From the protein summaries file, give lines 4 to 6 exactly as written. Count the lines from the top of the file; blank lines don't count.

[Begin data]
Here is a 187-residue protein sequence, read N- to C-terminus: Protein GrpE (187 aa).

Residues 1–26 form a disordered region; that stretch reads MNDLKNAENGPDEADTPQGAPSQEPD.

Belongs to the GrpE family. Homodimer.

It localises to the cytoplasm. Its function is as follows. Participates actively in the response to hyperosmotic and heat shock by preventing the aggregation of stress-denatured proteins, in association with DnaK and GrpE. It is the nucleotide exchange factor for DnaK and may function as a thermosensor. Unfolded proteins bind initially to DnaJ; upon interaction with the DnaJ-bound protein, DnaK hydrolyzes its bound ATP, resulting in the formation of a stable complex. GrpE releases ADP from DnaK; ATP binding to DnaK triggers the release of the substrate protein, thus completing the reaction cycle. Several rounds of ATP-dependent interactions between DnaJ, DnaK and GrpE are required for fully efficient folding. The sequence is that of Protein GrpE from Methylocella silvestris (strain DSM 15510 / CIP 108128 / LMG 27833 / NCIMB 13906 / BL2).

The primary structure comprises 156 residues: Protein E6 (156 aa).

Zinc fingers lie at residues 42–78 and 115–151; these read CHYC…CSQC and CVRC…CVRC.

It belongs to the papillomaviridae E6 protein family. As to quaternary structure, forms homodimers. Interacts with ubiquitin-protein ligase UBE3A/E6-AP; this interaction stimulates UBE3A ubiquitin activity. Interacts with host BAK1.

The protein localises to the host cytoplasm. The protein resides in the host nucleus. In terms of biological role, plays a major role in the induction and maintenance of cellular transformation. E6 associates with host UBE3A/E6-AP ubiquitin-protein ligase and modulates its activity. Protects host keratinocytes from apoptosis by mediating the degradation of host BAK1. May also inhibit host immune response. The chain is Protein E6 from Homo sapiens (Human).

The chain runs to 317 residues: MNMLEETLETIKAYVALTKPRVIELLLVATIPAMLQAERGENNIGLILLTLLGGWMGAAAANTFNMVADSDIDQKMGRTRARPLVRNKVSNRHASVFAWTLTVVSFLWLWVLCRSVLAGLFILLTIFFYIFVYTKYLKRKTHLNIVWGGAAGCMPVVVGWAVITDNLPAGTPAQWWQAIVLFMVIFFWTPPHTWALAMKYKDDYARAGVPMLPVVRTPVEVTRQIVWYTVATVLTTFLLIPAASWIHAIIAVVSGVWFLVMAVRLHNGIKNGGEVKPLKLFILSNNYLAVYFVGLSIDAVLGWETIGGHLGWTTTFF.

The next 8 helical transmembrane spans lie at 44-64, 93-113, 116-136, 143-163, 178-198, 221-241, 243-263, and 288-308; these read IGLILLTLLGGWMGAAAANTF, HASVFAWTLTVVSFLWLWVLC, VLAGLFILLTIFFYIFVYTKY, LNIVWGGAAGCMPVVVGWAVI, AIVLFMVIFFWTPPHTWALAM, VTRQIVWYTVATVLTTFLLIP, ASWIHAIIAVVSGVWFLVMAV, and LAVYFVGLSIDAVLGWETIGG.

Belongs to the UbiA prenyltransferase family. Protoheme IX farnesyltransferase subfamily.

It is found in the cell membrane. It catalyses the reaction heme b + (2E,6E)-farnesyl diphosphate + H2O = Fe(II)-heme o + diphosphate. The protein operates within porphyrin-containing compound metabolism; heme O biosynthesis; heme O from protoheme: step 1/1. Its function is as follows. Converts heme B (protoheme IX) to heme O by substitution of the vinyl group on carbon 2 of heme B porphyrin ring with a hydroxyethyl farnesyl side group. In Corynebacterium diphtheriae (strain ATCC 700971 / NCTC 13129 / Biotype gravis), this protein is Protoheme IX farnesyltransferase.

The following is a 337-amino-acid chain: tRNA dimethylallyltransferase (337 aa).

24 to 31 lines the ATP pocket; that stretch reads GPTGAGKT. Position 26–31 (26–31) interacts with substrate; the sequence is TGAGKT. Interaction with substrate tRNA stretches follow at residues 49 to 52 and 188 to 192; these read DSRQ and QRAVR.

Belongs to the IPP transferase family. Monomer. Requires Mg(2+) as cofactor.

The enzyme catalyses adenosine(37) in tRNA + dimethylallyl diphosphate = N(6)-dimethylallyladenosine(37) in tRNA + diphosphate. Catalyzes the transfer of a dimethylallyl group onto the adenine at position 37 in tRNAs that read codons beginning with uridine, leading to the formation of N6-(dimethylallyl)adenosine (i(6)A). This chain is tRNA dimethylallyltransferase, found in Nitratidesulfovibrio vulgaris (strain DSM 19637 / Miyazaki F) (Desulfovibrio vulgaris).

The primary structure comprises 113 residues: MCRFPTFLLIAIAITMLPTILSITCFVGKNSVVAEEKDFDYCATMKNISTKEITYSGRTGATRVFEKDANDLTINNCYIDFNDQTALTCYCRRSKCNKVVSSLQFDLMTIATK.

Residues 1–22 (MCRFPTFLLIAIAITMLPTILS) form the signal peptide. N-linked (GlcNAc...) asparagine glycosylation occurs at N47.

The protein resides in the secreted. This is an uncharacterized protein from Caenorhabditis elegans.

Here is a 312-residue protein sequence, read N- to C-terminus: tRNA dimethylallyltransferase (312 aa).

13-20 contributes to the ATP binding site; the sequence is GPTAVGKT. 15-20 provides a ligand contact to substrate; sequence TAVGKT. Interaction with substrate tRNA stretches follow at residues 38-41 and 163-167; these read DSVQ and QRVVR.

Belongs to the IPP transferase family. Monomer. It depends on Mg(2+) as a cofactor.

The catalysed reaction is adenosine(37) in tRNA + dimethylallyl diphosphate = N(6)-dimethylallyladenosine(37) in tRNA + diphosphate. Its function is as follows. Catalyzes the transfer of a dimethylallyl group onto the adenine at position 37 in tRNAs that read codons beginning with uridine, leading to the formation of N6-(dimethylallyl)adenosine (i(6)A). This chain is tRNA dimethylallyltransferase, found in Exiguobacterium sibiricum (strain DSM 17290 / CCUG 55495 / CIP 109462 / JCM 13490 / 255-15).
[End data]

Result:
It localises to the cytoplasm. Its function is as follows. Participates actively in the response to hyperosmotic and heat shock by preventing the aggregation of stress-denatured proteins, in association with DnaK and GrpE. It is the nucleotide exchange factor for DnaK and may function as a thermosensor. Unfolded proteins bind initially to DnaJ; upon interaction with the DnaJ-bound protein, DnaK hydrolyzes its bound ATP, resulting in the formation of a stable complex. GrpE releases ADP from DnaK; ATP binding to DnaK triggers the release of the substrate protein, thus completing the reaction cycle. Several rounds of ATP-dependent interactions between DnaJ, DnaK and GrpE are required for fully efficient folding. The sequence is that of Protein GrpE from Methylocella silvestris (strain DSM 15510 / CIP 108128 / LMG 27833 / NCIMB 13906 / BL2).

The primary structure comprises 156 residues: Protein E6 (156 aa).

Zinc fingers lie at residues 42–78 and 115–151; these read CHYC…CSQC and CVRC…CVRC.